Monday, September 17, 2012
The Florida Judicial Ethics Advisory Committee has a recent opinion on the ethics of a judge testifying as an expert when retained prior to his election as a judge:ISSUES
May a judge-elect testify as an expert on attorney’s fees at an evidentiary hearing which had commenced while he/she was a candidate for judge but had been continued to conclude his/her cross-examination after the date he/she was elected to the bench?
Before election as a judge, the inquiring judge-elect was retained as an attorneys’ fees expert, reviewed the case file, provided an affidavit, and testified regarding the reasonableness of the attorneys’ fees at an evidentiary hearing on the subject. The parties were unable to conclude the judge-elect’s testimony, so they interrupted his/her cross-examination and continued the hearing to a later time which, coincidentally, followed the judge-elect’s successful judicial campaign. The judge-elect asks if he/she may appear at the continued hearing and conclude the testimony.
The Committee's reasoning:
The majority of the Committee believes the inquiring judge-elect is permitted to appear at the continuation of the evidentiary hearing and finish testifying regarding the reasonableness of attorneys’ fees in the case. The majority notes that the judge-elect has concluded the direct testimony and part of the cross-examination and is merely finishing up the testimony on attorneys’ fees, the case likely will be concluded before the judge-elect takes the bench, the judge-elect was retained for the purpose of testifying as an expert witness on attorneys’ fees and did the vast majority of the work in advance of the election, there is no jury involved as there was in the scenario outlined in Fla. JEAC 04-37, and forcing the parties to “start over” on the attorneys’ fees issue would cause substantial prejudice in the way of additional expense and delay to the parties and the court. The majority concludes that the judge-elect’s testifying at the continuation of the evidentiary hearing on attorneys’ fees is merely closing out the judge-elect’s practice before taking office – a classic “winding up” situation – one which is necessary for the judge-elect to complete before assuming the bench.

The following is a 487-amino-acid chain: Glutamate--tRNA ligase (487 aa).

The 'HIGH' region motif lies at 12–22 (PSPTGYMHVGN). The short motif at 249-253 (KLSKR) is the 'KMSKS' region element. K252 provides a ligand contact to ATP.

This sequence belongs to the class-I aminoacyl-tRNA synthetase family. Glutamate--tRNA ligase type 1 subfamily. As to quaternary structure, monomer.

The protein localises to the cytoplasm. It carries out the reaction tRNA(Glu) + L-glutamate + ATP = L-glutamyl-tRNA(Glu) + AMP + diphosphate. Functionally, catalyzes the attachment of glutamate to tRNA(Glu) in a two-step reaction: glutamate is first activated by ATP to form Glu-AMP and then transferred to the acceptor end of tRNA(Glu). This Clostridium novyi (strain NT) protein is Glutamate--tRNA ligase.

Based upon the foregoing, the Committee distinguishes this case from that described in Fla. JEAC Op. 04-37 and advises the inquiring judge-elect he/she may testify in the continuation of an evidentiary hearing as an expert on attorneys’ fees.